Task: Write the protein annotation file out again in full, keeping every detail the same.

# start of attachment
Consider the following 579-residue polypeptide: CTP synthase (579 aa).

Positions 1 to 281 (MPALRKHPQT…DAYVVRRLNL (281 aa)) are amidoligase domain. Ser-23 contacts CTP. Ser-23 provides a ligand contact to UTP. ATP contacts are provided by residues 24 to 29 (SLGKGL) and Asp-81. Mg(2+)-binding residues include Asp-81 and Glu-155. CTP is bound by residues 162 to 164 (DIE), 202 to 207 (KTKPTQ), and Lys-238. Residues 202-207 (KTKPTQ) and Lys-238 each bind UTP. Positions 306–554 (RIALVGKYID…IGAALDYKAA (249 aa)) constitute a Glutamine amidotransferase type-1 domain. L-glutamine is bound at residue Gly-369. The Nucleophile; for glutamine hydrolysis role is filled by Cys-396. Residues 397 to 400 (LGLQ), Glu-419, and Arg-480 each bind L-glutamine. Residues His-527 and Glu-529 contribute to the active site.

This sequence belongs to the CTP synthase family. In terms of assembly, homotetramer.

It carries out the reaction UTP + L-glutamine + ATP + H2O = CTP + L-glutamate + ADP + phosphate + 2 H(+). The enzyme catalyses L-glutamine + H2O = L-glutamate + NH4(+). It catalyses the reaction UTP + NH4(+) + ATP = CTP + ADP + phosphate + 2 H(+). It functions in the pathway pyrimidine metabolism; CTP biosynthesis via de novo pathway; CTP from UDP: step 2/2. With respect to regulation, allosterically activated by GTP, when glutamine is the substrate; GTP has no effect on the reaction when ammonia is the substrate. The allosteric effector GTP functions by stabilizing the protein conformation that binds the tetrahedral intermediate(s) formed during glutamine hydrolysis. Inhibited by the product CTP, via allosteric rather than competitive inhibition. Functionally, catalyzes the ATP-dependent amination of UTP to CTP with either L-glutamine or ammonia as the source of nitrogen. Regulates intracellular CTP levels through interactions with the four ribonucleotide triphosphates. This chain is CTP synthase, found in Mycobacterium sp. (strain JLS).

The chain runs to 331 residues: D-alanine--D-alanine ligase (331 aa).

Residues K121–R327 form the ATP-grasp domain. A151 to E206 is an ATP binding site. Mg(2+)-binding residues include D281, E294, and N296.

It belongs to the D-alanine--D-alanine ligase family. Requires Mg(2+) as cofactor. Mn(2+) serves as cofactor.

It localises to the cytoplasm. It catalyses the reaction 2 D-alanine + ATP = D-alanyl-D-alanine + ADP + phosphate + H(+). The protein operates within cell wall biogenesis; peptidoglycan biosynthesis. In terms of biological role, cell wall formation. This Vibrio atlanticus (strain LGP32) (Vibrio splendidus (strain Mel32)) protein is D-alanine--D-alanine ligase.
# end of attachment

Consider the following 579-residue polypeptide: CTP synthase (579 aa).

Positions 1 to 281 (MPALRKHPQT…DAYVVRRLNL (281 aa)) are amidoligase domain. Ser-23 contacts CTP. Ser-23 provides a ligand contact to UTP. ATP contacts are provided by residues 24 to 29 (SLGKGL) and Asp-81. Mg(2+)-binding residues include Asp-81 and Glu-155. CTP is bound by residues 162 to 164 (DIE), 202 to 207 (KTKPTQ), and Lys-238. Residues 202-207 (KTKPTQ) and Lys-238 each bind UTP. Positions 306–554 (RIALVGKYID…IGAALDYKAA (249 aa)) constitute a Glutamine amidotransferase type-1 domain. L-glutamine is bound at residue Gly-369. The Nucleophile; for glutamine hydrolysis role is filled by Cys-396. Residues 397 to 400 (LGLQ), Glu-419, and Arg-480 each bind L-glutamine. Residues His-527 and Glu-529 contribute to the active site.

This sequence belongs to the CTP synthase family. In terms of assembly, homotetramer.

It carries out the reaction UTP + L-glutamine + ATP + H2O = CTP + L-glutamate + ADP + phosphate + 2 H(+). The enzyme catalyses L-glutamine + H2O = L-glutamate + NH4(+). It catalyses the reaction UTP + NH4(+) + ATP = CTP + ADP + phosphate + 2 H(+). It functions in the pathway pyrimidine metabolism; CTP biosynthesis via de novo pathway; CTP from UDP: step 2/2. With respect to regulation, allosterically activated by GTP, when glutamine is the substrate; GTP has no effect on the reaction when ammonia is the substrate. The allosteric effector GTP functions by stabilizing the protein conformation that binds the tetrahedral intermediate(s) formed during glutamine hydrolysis. Inhibited by the product CTP, via allosteric rather than competitive inhibition. Functionally, catalyzes the ATP-dependent amination of UTP to CTP with either L-glutamine or ammonia as the source of nitrogen. Regulates intracellular CTP levels through interactions with the four ribonucleotide triphosphates. This chain is CTP synthase, found in Mycobacterium sp. (strain JLS).

The chain runs to 331 residues: D-alanine--D-alanine ligase (331 aa).

Residues K121–R327 form the ATP-grasp domain. A151 to E206 is an ATP binding site. Mg(2+)-binding residues include D281, E294, and N296.

It belongs to the D-alanine--D-alanine ligase family. Requires Mg(2+) as cofactor. Mn(2+) serves as cofactor.

It localises to the cytoplasm. It catalyses the reaction 2 D-alanine + ATP = D-alanyl-D-alanine + ADP + phosphate + H(+). The protein operates within cell wall biogenesis; peptidoglycan biosynthesis. In terms of biological role, cell wall formation. This Vibrio atlanticus (strain LGP32) (Vibrio splendidus (strain Mel32)) protein is D-alanine--D-alanine ligase.